If it’s Saturday, this must be Hong Kong…and time for another postcard from our deployed correspondent:
So I am in one of my father’s favorite ports and a few of the old WestPac sailors favorite ports as well. Hong Kong. Home of fast action films, mainland Asian banking, and an every changing landscape. To start with quick history lesson. Hong Kong has been one of the major ports along the Chinese coast since the time of Neolithic man. It became a British Colony 1840′s and US cargo vessels along with US Navy warships have been regularly arriving in the city since the 1850′s. Hong Kong was the major embarking station for a US Sailor coming to serve out time on the Yangtze Patrol. After the war Hong Kong was one of those ports that a WestPac sailor savored to visit. Being that one the main streets it have a very modern and western feel to it, but with the right navigation and gumption you could find your way down an alley way and go back about forty years (or more) and arrive in the China that was describe in Pearl S. Buck novels and pulp novel stories they grew up on. Even today you can find some of that as well. In 1997 the British turned over to the People’s Republic of China the city. As part of the deal Hong Kong was treated as a special case territory where it could still live its capitalist dream but report everything it did to the Beijing Government. Since the city was officially found as well it has been constantly under construction. Whether that is filling in portions of the harbor to create more land for people to tearing down classic sections of the city to rebuild it with more modern buildings, it is very much a city in constant change.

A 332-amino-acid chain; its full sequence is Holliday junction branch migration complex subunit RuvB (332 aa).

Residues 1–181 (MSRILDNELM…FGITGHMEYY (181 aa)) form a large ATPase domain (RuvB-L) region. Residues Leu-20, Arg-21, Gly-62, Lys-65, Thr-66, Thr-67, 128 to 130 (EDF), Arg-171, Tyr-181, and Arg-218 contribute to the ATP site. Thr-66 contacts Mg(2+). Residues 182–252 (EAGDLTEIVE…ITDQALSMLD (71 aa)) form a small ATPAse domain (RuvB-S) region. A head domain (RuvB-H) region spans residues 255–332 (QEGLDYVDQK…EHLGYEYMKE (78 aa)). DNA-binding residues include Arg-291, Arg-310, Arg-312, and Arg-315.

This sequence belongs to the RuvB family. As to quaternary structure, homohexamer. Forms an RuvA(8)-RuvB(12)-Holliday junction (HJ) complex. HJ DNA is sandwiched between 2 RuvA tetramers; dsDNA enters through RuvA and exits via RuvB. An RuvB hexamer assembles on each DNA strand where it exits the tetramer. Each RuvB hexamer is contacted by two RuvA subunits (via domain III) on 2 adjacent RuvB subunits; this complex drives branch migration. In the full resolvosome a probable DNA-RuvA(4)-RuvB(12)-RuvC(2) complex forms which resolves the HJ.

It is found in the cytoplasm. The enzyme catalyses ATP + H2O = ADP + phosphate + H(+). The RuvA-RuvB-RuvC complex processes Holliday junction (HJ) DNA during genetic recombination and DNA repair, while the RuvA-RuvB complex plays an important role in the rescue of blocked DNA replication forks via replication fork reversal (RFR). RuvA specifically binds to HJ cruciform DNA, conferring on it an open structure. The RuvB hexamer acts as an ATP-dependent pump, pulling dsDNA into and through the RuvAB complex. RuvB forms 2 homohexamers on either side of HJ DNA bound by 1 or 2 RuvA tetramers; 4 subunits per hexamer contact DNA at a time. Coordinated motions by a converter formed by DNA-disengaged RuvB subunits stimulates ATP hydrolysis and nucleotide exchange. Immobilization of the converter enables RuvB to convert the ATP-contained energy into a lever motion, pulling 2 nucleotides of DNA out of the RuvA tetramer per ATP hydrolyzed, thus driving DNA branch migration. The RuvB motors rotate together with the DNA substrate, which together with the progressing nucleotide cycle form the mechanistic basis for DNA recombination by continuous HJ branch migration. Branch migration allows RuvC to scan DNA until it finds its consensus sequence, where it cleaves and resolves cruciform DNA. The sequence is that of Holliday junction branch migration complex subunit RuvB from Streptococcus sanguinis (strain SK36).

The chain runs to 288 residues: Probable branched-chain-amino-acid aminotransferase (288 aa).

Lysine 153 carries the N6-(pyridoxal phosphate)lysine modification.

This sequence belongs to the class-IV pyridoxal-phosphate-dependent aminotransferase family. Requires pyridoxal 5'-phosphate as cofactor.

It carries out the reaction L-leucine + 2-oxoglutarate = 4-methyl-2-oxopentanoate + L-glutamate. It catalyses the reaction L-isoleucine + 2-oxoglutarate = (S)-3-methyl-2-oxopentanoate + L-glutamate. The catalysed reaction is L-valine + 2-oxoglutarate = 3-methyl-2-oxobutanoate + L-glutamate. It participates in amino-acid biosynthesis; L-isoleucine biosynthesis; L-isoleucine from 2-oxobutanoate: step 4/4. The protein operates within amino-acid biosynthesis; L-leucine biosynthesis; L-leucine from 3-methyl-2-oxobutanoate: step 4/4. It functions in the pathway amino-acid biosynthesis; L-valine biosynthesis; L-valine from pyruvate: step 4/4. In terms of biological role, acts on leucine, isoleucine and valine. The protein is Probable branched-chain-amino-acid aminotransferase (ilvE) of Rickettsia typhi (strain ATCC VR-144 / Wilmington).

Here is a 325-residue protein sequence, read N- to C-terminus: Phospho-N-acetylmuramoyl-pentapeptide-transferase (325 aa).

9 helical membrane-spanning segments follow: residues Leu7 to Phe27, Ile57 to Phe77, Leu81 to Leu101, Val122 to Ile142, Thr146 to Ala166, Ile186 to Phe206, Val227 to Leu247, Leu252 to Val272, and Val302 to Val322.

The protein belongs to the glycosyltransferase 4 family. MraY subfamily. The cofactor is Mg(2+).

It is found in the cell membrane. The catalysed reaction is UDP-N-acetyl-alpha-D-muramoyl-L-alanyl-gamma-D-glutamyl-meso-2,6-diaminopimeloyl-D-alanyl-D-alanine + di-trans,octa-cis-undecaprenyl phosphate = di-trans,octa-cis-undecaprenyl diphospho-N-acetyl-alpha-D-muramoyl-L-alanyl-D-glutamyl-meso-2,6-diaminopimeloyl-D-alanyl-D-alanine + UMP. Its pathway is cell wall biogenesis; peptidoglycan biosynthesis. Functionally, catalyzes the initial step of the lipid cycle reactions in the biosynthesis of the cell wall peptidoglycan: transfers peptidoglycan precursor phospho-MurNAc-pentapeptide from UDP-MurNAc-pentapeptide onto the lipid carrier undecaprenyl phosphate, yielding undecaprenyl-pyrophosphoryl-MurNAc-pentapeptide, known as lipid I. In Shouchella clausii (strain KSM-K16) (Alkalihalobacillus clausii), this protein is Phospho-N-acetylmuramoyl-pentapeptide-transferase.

The first thing to be said is that when we pulled in the weather in the region turned to snot. We experienced fog, low clouds, drizzle and temps that didn’t seem to want to break the low 50′s in the day time. I guess the karma of me crowing about the nice weather at the last couple of ports has come back to bite me in the arse. Thank god, I was smart enough to purchase a coat while I was in Thailand. It had only cost me about 5 dollar US for it, but it was wonderful to get on the liberty launch for the ride out and not be one of the shivering masses on the launch. A couple of the guys I was with on the first day we made a bee line for the closes shopping center and they bought a couple of thermal liners or fleece pull overs to tide them through. After that the first popular destination we visited was the Wan Chai district. This is one of the three primary nightlife districts in the city. It has a number of restaurants ranging from traditional Chinese city fare next to upscale steak house like Ruth Christ’s franchise. Also dotted through out are various bars were business folks, ex-pats, and sailors are able to pour themselves into for a good time. Also dotted through out the region are various dance clubs, though after walking into a couple I know them by their more popular European term “Buy-me-drinkee” bars. Basically a pretty Asian girl will be your friend for as long as your able to feed her overprice drinks. Had to rescue a couple of more younger guys out on their own liberty from walking in as rich sailors and walking out as poor sailors. At the end of the night we were sitting in some bar called the Doghouse singing along with a couple of UK bankers to bad drinking songs.